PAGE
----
The Dynasty Enders Have Been Sworn Into Office: What Can We Expect Now?
Here are three Metro Manila mayors and their promises.
(SPOT.ph) Three names shook real ground during the last midterm elections on May 13. Isko Moreno, Francis Zamora, and Vico Sotto ended the Estradas' hold on Manila and San Juan, and the Eusebios' rule over Pasig, respectively—giving people hope that dynasties are a fading norm of our political system, and naturally, expecting real changes. June 30 marked a historical turn when these politicians officially took their oaths as mayors.
Now that they have officially been sworn in, we take a look at their promises:
Isko Moreno (Manila)
Now in charge of leading the nation's capital, Moreno has pretty big plans. "If Manila, like Rome, was not built in one day, fixing it will require more than one term," he said during his oath-taking speech, according to a report by Manila Bulletin. On reinstating Manila as the cultural seat it is, he will make 2021 the "Visit Manila Year," with plans to reinvigorate museums, parks, and other sites to promote interest in our own heritage.
Speaking of parks, he also wants to give people places to hang out that aren't malls. He aims to rebuild all 47 of Manila's parks and playgrounds—so here's hoping our last few green pockets survive another term. Moreno will also be attempting to "manage traffic systematically," with plans to put up a Manila-Wide MonoRail System or a Manila Sky Shuttle in the condensed city. All this while pushing Manila Bay reclamation to the bottom of his priority list.
For the people, Moreno has also promised a Manila-led Pride March, separate from the annual Metro Manila one usually held in Marikina. He will also be pushing to include more LGBTQ+ members in policy and decision making for the city.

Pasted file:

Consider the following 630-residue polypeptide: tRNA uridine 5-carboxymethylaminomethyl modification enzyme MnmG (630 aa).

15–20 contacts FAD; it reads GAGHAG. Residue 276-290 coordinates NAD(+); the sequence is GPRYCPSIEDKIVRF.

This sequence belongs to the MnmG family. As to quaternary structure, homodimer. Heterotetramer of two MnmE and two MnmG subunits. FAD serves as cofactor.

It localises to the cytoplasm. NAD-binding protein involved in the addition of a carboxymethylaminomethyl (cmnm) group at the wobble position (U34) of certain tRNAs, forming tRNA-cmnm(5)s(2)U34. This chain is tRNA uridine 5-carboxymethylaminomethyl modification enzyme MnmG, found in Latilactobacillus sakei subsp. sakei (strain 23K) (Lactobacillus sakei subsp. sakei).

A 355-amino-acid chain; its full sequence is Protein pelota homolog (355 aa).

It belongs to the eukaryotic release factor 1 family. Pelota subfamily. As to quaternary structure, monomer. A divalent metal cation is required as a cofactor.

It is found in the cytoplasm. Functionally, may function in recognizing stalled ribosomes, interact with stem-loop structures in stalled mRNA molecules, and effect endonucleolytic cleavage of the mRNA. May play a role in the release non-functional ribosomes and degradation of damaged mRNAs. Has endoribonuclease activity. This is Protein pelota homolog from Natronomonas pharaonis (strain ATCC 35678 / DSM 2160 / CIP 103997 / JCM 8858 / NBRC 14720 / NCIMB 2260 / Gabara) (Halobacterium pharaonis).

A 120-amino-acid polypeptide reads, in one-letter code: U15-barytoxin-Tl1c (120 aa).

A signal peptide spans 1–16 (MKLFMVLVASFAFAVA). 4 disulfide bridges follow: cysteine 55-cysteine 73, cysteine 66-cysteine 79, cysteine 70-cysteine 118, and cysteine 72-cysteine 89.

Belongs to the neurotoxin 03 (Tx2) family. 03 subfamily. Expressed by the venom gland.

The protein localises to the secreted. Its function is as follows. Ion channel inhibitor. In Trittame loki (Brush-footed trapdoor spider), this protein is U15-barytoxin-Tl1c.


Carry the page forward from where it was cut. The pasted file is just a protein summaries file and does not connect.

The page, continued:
Francis Zamora (San Juan)
Zamora officially ended a 50-year Estrada reign when he was sworn in on June 30, in the presence of his father Ronaldo Zamora—also the newly sworn-in congressman of San Juan. "Malaking bagay na magkakampi ang mayor at ang congressman," said Zamora in his speech. “Hindi lamang magkakampi, mag-ama pa,” he said.
The father-and-son tandem are looking towards a smooth-sailing administration, with the son vowing in his speech that corruption will not be allowed. Part of his priorities at the start of his term will be a review and potential redo of the 2019 budget in accordance with his projects. During his campaigning, he had promised to find a way for the city to pay off its debts—P1.2 billion worth, to be exact. According to him, these were incurred during the administration of then-Mayor Guia Gomez.
From his budget, Zamora will be pouring in money to rehabilitate the San Juan Medical Center: He has his eyes on improving services and bringing in more modern equipment. He will also be upgrading social services and making it more accessible to everyone through the expansion of his "Zamora ID" project, which he says currently has around 30,000 members.
Vico Sotto (Pasig)
Accompanied by his parents, Vic Sotto and Coney Reyes, Vico Sotto took his oath as Pasig City Mayor on June 30, ending the 27-year Eusebio rule. He has five main agendas for his mayoralty: health, education, housing and urban development, participatory governance, and anti-corruption projects, according to a report by ABS-CBN News.
His campaign centered on government transparency and accountability—so we hope he holds up to it. As of writing, Sotto has already signed his first Executive Order as Pasig City Mayor, officially suspending the odd-even scheme. This policy—which he called "disjointed and unjust"—prohibited cars with license plates ending in even numbers from being used on Mondays, Wednesdays, and Fridays, while cars with odd-ending license plates could not be used on Tuesdays, Thursdays, and Saturdays.He has given the Traffic Management Task Force 45 days to "review and propose new solutions for the current mobility and traffic situation" in Pasig.
Sotto has previously said that he draws comparisons between himself and his great-grandfather, strongman Sen. Vicente Sotto, and not his uncle, the current Senate President Vicente "Tito" Sotto III. The late senator is credited with being an advocate of the press, having authored Republic Act No. 53, or the Press Freedom Law, which protected journalists from having to name their sources. "I never met him, but if you read the history books, he was a principled man who was really brave,” Sotto told the Inquirer. "He stood up for what he believed in," he added.